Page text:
Libya’s Supreme Judicial Council (SJC) yesterday rejected the outcomes of the Libyan political talks taking place in the Bouznika outskirt of Rabat, Morocco on the political appointment of the country’s two highest judicial positions.
In its statement, the SJC stressed that there exists certain mechanisms and processes in choosing the head of the Supreme Court and the the Attorney General.
“The Supreme Judicial Council is following the dialogues and meetings taking place between a number of Libyan parties outside the country in order to find a way out and settle the ongoing political conflict that has harmed the homeland and the citizen”.
“While the Council hopes for these parties to reach a solution that ends this conflict and achieves security and stability in the regions of our beloved country, yet it denounces the logic of quotas on which these dialogues and their outputs are built, and which will not achieve the interests of the Libyans, as Libya is built on the competencies of all its people without discrimination between east, west and south’’.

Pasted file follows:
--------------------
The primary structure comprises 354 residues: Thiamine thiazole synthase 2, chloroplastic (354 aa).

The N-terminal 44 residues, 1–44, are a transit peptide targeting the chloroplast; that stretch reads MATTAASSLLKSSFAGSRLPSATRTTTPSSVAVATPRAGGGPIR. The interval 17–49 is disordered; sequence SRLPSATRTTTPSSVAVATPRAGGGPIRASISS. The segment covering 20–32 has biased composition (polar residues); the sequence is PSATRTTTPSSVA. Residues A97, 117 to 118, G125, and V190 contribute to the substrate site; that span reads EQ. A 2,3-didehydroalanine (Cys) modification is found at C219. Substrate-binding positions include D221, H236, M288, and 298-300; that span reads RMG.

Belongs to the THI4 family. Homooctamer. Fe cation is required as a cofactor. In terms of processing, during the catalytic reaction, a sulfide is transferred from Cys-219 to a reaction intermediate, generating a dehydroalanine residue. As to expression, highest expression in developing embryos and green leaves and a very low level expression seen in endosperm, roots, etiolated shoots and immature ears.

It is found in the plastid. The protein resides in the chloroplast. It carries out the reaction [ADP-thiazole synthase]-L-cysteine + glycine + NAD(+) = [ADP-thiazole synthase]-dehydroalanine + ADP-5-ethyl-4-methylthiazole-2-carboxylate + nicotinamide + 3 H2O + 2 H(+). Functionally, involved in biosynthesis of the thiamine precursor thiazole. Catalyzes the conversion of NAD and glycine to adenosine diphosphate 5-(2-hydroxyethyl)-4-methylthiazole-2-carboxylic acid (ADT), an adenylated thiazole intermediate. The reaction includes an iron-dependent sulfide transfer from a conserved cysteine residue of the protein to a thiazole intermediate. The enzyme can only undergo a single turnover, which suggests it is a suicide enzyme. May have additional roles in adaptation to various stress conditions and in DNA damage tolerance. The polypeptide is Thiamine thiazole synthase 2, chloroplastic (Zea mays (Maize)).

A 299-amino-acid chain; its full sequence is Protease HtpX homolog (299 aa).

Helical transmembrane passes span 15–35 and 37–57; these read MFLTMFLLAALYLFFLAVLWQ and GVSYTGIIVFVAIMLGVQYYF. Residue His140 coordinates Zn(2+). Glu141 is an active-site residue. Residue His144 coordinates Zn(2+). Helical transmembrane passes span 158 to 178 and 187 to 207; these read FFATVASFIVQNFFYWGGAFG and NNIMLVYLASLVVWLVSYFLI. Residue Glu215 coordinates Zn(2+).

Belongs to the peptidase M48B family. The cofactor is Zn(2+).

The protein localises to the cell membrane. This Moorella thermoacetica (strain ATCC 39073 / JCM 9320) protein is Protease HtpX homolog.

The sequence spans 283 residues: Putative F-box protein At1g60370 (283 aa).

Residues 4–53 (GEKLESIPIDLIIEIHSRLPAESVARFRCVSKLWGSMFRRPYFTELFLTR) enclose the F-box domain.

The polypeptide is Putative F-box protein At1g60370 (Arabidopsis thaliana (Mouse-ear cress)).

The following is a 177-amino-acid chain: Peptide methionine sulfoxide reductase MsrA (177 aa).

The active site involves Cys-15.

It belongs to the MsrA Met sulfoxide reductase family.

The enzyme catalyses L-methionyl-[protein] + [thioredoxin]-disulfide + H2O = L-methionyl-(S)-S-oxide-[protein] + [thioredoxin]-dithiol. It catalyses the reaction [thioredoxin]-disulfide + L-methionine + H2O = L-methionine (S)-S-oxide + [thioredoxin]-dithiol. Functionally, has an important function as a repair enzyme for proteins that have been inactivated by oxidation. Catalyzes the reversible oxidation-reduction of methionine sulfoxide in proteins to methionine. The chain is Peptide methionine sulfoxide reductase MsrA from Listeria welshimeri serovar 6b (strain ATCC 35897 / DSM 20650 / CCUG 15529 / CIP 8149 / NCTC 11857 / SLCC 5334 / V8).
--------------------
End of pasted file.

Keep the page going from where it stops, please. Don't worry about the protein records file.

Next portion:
“Thus, we oppose and even reject the outcomes of what was stated in the Bouznika, Moroccan understandings regarding the judiciary, and we consider this interference and a violation of the sovereignty and independence of this authority. The judicial authority was one of the three authorities that remained united and did not split and remained a symbol of our country’s unity throughout the period of bitter conflict that was reflected in all sovereign institutions, except for the judiciary institution, which preserved its unity due to the determination of its sons who rejected that conflict and distanced themselves and their institution from engaging it.
“The Supreme Judicial Council confirms its absolute rejection of these results, and confirms that choosing the position of President of the Supreme Court can only be through consultation with this court represented by its president and its general assembly, and that the position of the Attorney General is chosen only after consultation with the Supreme Judicial Council, considering that judicial positions are subject to standards required by the nature of judicial work and regulated by special laws, then the elected parliament assumes the authority to appoint these positions after completing consultations on them with the Supreme Court and the Supreme Judicial Council’’.